After transferring from Virginia, Shayok has exploded and shown that he definitely was being undervalued in Charlottesville. Shayok is averaging 18.6 points and almost 5 rebounds per game, while shooting 38.9% from three on 5 attempts per game. At 6’6″ he has legitimate wing size in the NBA to go with his length, but his explosiveness leaves something to be desired by scouts. The senior will be in second round consideration in this years draft. Wigginton came back to school last season after the pre-draft process with the intention of improving his draft stock, but it is unclear if he has done that. Statistically he is down while his minutes have also gone day, however the addition of Shayok to the roster takes up a lot of shots. His 6’2″ size projects him as more of a point guard in the league, and with a loaded backcourt, he has not been able to fully test those waters. Given he was thinking of leaving after this season, it would not be surprising to see him leave Iowa State, but he may go undrafted if he does. Horton-Tucker is player that scouts love his potential at 6’4″ and 238 pounds, he has strength with good mobility, but his outside shot needs improvement. He can shoot it, the freshman just needs to be more consistent and efficient. Many draft boards have him in the top 40 available prospects, although we do not. He could leave after this season, and would most likely be in second round discussions but even that is not a guarantee. Kaleb Wesson was suspended earlier this season, but returned for the Big Ten Tournament. A big body at 6’9″ 270, he has drawn comparisons to Jared Sullinger from his time at Ohio State due to his ability to also step out and hit a three. Crafty around the basket, and a player that knows how to use his size, he could cause problems for Iowa State down low. It would not be a smart decision if Wesson leaves after this year.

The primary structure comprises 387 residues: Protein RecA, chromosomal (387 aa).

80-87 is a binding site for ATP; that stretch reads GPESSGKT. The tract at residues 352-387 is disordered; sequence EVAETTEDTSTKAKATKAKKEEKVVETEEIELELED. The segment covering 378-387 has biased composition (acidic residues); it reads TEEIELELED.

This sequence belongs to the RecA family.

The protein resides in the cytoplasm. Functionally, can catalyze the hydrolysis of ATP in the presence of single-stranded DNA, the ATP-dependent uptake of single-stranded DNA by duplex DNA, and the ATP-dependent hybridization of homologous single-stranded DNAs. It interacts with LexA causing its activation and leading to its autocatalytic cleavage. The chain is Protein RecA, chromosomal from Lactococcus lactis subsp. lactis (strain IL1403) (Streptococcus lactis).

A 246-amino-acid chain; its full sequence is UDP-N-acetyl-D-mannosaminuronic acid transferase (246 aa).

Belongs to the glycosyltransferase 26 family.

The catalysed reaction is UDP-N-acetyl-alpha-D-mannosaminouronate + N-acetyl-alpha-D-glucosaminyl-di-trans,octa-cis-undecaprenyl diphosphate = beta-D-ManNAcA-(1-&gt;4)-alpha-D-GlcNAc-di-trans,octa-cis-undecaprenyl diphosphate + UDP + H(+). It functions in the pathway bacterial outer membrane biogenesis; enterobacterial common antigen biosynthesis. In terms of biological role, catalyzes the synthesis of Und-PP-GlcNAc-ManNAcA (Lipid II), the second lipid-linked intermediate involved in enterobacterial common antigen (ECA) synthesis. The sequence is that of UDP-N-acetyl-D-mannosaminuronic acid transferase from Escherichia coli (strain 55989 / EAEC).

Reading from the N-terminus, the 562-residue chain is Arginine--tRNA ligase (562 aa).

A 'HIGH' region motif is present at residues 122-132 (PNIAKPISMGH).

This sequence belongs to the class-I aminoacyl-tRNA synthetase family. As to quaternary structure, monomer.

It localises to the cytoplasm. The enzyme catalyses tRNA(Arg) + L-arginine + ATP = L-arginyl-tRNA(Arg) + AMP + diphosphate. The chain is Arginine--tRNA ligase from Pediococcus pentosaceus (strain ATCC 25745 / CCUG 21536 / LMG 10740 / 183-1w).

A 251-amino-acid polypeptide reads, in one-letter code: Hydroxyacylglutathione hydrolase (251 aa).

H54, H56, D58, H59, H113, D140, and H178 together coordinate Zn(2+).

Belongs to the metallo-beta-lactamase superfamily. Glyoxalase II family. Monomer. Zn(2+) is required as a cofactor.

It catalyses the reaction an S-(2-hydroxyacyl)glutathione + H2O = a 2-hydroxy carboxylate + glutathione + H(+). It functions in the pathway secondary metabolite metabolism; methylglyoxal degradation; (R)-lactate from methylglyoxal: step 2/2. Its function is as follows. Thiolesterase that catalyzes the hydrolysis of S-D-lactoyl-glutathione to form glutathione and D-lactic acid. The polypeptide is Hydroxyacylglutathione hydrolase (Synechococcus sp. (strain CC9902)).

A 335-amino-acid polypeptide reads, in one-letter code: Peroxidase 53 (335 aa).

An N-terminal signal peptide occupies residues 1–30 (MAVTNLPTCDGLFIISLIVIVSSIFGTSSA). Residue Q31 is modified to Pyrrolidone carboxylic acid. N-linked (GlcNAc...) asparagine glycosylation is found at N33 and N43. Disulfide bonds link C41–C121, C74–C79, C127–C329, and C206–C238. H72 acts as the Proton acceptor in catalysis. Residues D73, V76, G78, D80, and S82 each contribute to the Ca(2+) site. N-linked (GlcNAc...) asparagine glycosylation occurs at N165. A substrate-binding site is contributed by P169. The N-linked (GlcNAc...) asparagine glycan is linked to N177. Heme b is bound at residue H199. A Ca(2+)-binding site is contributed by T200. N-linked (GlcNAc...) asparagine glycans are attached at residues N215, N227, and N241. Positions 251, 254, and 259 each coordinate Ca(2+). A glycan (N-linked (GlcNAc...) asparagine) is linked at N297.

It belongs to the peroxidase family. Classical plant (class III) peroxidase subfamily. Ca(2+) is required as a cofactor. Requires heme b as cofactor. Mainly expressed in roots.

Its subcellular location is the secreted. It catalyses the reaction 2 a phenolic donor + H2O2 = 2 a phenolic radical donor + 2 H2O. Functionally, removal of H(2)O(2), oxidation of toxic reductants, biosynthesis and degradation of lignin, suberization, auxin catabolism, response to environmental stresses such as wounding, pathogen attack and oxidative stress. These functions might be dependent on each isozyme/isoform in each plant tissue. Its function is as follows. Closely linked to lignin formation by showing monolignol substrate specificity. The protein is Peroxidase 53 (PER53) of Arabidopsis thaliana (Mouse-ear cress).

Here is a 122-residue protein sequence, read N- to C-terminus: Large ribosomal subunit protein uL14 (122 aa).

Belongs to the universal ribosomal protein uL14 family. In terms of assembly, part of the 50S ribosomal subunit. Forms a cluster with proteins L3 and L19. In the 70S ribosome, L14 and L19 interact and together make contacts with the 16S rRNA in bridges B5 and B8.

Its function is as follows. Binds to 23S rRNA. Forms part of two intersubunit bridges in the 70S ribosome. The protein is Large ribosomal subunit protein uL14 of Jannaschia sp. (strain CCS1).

#3 Houston vs. #14 Georgia State
The Houston guard is a 6’1″ scoring guard, who can handle the ball and set up teammates at times as well. Davis Jr. is averaging almost 17 points per game in his senior season, while Houston has had great team success. If he gets his shot going in the tournament, he is a player that will turn some heads with his ability to rack up points in a quick time period. His size and athleticism will most likely lead to him being passed on in the second round, but he has a professional future. Before the season began, many were projecting D’Marcus Simonds to have the kind of draft stock that Ja Morant has ultimately earned this season. At one point, a certain draft site had Simonds going inside the lottery in the preseason, and while he has put up numbers this season that will not be the case in the actual draft. His outside shot has not improved, which has been his main weakness, and he is shooting three pointers at less than 30% for his junior season. At 6’3″ 195 with athleticism and speed, the potential is still there but he needs to get his shot together. If he is just simply ready to begin his pro career he could leave, but at this point he could go undrafted unless a team wanted to take a flyer in the second round.
#7 Wofford vs. #10 Seton Hall